Austin, TX, February 10, 2010 --(PR.com
)-- Using the Dadnab service, transit riders in Austin, the San Francisco Bay Area, Boston, Chicago, Dallas, Houston, Portland, Seattle, Southern California, and the Tri-State New York/New Jersey/Connecticut Area can now send a text message to a local phone number to obtain transit directions. The phone numbers for each region are listed on Dadnab’s web site.
A Dadnab user sends a text message (SMS) with an origin and destination to the local telephone number for the region. Within seconds, Dadnab replies with the optimal routes and times to get to the desired destination by rail, bus, or other transit modes.
Previously, Dadnab users addressed their text message queries to an e-mail address. While most mobile phone users are familiar with sending a text message to a phone number, many of them have never sent a text message to an e-mail address.
“By enabling Dadnab users to send their text messages in a more familiar way, we’ve made it even easier for riders to get around on public transportation,” says Dadnab founder, Roger L. Cauvin.
Cauvin says that Dadnab is intended to solve three problems for transit riders:
1. Wasted time and effort. Riders spend time and effort analyzing schedules to determine the optimal route for their trips.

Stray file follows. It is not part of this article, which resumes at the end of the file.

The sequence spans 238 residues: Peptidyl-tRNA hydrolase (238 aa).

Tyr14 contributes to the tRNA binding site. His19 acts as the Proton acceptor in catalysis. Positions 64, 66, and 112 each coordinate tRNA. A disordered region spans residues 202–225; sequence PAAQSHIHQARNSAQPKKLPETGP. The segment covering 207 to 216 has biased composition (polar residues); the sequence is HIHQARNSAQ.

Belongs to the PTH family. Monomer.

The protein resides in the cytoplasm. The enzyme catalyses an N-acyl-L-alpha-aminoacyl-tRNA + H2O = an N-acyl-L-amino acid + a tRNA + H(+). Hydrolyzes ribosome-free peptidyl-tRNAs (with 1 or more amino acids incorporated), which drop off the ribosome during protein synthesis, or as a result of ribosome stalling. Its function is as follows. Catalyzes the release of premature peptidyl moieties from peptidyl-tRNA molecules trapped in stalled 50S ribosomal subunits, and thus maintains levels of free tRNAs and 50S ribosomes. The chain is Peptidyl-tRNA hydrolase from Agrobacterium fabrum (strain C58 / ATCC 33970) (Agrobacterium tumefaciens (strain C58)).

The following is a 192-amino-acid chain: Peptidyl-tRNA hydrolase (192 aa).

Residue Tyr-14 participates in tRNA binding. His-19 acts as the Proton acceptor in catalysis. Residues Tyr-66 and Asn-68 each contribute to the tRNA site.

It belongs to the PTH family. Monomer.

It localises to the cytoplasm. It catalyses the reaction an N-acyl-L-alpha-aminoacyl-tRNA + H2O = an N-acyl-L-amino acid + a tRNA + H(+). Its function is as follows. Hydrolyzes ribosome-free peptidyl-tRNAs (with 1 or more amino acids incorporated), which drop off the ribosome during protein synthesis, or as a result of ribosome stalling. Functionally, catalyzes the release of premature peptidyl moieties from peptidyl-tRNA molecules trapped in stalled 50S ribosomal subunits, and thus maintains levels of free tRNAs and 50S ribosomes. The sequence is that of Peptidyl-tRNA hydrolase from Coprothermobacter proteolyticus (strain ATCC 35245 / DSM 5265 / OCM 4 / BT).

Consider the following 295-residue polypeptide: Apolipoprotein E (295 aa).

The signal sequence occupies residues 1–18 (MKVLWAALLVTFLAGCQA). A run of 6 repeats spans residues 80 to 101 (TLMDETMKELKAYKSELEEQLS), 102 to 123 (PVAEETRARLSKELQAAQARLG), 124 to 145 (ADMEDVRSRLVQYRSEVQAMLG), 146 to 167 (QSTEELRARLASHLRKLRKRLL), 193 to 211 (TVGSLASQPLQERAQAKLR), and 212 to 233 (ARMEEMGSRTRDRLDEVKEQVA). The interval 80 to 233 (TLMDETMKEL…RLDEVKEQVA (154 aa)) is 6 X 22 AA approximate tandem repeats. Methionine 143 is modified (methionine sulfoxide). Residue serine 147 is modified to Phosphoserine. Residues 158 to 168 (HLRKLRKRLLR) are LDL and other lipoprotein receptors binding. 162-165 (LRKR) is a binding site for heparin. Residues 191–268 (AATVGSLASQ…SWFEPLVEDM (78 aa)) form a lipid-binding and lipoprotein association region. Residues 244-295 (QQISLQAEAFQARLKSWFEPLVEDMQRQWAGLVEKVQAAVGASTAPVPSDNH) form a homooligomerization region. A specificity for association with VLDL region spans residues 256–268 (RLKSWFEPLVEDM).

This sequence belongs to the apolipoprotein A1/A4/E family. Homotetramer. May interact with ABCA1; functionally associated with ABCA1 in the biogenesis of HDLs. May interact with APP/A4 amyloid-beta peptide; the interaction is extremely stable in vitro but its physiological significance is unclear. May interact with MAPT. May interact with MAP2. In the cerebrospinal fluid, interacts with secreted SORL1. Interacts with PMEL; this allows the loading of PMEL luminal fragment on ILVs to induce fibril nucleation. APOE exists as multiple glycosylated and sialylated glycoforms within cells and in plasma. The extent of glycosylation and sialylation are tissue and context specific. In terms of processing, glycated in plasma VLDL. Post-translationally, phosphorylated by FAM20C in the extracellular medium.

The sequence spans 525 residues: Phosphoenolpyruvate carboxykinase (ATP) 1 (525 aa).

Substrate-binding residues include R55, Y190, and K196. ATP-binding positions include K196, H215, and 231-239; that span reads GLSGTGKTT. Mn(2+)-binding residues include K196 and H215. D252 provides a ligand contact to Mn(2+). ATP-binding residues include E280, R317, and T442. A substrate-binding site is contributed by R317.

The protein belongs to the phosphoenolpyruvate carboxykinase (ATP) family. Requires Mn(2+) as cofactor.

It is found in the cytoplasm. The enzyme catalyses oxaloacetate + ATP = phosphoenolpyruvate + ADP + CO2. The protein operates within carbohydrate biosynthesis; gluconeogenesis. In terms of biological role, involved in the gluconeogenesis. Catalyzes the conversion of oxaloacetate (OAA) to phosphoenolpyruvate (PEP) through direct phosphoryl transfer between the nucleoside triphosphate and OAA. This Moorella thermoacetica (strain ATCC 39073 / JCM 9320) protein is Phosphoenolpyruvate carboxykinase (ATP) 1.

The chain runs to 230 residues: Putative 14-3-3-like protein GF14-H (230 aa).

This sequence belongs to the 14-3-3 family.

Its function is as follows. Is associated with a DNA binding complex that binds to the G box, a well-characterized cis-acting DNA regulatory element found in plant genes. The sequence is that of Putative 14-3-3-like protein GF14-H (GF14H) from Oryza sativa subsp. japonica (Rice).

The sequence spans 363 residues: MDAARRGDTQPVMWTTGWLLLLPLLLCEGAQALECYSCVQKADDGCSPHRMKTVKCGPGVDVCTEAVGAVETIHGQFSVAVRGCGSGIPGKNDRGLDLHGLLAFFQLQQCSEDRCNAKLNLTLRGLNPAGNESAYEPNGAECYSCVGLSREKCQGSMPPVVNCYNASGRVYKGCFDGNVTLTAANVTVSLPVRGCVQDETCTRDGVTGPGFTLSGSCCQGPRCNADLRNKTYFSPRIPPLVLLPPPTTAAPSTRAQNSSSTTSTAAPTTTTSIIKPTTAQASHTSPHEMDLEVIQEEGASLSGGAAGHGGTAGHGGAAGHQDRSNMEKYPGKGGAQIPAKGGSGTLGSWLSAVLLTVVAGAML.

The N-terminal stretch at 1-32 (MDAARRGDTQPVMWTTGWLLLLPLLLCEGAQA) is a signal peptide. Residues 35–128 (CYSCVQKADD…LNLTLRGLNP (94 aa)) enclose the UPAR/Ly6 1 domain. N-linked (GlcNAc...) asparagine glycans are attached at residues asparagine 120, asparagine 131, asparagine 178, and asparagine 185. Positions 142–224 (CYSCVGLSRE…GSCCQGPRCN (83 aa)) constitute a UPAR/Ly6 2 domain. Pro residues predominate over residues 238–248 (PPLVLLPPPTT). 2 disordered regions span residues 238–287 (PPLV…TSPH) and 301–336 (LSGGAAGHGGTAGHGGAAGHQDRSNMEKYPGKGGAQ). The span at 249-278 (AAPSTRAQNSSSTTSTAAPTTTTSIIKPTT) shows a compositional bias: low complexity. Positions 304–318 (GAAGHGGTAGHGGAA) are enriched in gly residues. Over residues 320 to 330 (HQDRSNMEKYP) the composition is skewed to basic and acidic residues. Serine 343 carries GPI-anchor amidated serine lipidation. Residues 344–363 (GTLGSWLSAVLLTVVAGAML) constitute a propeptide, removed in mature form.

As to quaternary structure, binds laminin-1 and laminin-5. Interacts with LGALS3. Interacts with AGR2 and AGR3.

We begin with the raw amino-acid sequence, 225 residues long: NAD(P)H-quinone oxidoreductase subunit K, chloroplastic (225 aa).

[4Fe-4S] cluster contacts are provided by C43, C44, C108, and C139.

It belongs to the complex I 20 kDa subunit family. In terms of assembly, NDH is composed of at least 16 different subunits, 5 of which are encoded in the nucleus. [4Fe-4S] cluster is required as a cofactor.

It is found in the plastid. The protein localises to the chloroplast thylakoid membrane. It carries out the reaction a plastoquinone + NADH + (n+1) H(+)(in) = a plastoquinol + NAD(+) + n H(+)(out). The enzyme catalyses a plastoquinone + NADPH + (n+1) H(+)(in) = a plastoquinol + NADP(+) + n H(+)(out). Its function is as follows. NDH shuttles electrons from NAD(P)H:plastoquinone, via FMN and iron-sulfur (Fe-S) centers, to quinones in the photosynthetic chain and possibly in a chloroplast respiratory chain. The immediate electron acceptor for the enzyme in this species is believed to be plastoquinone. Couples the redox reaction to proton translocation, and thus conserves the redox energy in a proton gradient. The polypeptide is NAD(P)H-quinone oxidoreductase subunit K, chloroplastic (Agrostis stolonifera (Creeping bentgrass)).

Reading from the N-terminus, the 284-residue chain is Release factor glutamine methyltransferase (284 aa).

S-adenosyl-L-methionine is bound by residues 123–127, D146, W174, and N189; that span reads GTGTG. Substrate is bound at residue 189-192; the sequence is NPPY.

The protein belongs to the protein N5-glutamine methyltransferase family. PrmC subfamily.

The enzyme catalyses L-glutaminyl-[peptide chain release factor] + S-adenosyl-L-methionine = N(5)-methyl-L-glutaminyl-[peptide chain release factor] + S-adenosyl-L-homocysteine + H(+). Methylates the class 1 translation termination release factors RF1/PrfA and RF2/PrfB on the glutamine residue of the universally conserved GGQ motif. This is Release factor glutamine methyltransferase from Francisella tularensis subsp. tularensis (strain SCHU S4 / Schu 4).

2. Limited access to spur-of-the-moment travel information. At critical moments, riders are away from a computer and lack convenient access to route and schedule information they need to plan, modify, and complete their trips.
3. Inability to memorize itineraries. Travelers often cannot remember the routes, times, and stops for a trip they’ve planned without recording them in some manner. Access to a computer, pen, or paper necessary to quickly record such information is in many circumstances limited or nonexistent.
Having recognized the benefit to their riders, transit agencies such as Capital Metro in Austin, Capital District Transportation Authority (CDTA) in Albany, and Trimet in Portland have featured Dadnab on their web sites.
Dadnab continues to offer the service at no cost to transit riders.